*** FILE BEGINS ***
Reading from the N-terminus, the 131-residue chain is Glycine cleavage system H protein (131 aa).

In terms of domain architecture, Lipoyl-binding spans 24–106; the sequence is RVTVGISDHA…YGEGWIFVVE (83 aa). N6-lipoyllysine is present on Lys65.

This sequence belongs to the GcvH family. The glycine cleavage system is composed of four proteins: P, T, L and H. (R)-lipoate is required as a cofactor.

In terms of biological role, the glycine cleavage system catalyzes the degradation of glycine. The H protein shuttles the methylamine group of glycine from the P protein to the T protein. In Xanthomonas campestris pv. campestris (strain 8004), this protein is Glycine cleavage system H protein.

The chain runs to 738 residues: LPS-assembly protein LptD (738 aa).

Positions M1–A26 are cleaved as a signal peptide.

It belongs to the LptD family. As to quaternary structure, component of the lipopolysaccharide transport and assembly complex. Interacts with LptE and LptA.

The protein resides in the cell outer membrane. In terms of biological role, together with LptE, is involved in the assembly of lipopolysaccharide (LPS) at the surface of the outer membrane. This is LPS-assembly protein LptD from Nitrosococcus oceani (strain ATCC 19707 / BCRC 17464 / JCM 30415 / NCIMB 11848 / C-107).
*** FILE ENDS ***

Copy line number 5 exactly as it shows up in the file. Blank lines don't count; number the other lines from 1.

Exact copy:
The chain runs to 738 residues: LPS-assembly protein LptD (738 aa).